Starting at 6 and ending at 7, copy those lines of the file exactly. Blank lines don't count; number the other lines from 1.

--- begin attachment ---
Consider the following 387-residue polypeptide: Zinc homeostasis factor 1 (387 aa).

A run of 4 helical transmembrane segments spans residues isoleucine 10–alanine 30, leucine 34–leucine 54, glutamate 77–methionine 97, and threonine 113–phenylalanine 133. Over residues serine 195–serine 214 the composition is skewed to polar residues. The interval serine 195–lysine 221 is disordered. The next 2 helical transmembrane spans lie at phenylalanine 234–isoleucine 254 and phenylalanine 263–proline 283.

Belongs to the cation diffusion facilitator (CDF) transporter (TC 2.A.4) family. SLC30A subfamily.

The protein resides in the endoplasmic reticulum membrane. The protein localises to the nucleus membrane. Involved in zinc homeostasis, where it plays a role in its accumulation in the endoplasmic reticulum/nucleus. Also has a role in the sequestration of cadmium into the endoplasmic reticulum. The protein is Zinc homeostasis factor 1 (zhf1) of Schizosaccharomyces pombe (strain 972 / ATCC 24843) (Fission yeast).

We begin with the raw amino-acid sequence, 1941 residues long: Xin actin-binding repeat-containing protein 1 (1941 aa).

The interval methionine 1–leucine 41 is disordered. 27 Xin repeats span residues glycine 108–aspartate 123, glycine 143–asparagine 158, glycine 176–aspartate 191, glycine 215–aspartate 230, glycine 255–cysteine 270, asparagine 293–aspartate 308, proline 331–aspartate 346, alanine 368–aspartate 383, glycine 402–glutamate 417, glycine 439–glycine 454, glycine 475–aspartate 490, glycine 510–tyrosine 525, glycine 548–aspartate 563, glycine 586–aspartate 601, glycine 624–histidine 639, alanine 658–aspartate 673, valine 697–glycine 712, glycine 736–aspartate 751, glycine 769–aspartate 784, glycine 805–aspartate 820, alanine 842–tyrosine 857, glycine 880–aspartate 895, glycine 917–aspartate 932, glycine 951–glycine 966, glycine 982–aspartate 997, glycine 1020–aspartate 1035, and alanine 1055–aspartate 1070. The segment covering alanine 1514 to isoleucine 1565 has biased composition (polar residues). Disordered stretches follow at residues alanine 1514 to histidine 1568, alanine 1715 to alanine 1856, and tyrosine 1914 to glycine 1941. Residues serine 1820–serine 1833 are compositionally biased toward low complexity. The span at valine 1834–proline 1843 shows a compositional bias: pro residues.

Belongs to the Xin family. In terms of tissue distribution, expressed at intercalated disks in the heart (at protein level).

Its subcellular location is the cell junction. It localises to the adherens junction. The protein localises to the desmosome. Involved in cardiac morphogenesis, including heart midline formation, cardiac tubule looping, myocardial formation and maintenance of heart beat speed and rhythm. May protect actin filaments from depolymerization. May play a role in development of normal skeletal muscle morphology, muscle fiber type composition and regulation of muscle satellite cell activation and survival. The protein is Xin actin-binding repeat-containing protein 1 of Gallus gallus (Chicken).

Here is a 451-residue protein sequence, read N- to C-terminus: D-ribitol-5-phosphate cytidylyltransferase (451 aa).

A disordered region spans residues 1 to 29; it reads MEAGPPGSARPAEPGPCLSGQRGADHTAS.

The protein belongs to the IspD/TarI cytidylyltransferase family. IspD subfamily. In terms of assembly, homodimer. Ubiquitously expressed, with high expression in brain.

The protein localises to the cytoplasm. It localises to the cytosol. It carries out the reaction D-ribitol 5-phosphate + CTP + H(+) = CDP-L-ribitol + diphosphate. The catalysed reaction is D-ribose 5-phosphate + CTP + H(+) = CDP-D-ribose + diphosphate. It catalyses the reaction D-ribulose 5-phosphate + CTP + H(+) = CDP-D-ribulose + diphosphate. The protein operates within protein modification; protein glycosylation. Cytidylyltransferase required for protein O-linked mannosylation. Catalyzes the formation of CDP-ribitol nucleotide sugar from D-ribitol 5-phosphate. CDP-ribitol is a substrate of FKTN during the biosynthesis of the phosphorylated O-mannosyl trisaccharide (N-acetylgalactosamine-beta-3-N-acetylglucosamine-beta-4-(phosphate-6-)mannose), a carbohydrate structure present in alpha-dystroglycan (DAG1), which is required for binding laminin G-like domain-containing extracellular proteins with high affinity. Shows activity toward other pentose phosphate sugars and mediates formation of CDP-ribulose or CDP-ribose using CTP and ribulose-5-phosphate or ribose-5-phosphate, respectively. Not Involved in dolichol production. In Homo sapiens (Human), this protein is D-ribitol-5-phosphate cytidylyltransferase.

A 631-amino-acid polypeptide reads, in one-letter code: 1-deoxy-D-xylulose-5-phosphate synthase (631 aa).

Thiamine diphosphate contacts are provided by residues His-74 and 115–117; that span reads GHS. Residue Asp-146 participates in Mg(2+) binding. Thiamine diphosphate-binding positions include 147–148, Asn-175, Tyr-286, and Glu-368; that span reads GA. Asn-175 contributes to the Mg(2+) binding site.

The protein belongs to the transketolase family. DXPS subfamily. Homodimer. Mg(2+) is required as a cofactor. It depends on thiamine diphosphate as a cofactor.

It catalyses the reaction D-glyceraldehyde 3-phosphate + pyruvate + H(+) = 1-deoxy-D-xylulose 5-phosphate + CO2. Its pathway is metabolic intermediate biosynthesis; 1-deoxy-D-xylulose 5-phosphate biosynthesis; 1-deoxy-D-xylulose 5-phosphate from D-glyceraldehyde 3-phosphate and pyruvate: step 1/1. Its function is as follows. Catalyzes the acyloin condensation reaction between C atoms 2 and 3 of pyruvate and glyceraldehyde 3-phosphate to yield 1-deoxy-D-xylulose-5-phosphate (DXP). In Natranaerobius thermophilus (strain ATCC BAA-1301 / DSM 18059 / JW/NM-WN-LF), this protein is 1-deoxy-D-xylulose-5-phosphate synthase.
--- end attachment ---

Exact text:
The interval methionine 1–leucine 41 is disordered. 27 Xin repeats span residues glycine 108–aspartate 123, glycine 143–asparagine 158, glycine 176–aspartate 191, glycine 215–aspartate 230, glycine 255–cysteine 270, asparagine 293–aspartate 308, proline 331–aspartate 346, alanine 368–aspartate 383, glycine 402–glutamate 417, glycine 439–glycine 454, glycine 475–aspartate 490, glycine 510–tyrosine 525, glycine 548–aspartate 563, glycine 586–aspartate 601, glycine 624–histidine 639, alanine 658–aspartate 673, valine 697–glycine 712, glycine 736–aspartate 751, glycine 769–aspartate 784, glycine 805–aspartate 820, alanine 842–tyrosine 857, glycine 880–aspartate 895, glycine 917–aspartate 932, glycine 951–glycine 966, glycine 982–aspartate 997, glycine 1020–aspartate 1035, and alanine 1055–aspartate 1070. The segment covering alanine 1514 to isoleucine 1565 has biased composition (polar residues). Disordered stretches follow at residues alanine 1514 to histidine 1568, alanine 1715 to alanine 1856, and tyrosine 1914 to glycine 1941. Residues serine 1820–serine 1833 are compositionally biased toward low complexity. The span at valine 1834–proline 1843 shows a compositional bias: pro residues.

Belongs to the Xin family. In terms of tissue distribution, expressed at intercalated disks in the heart (at protein level).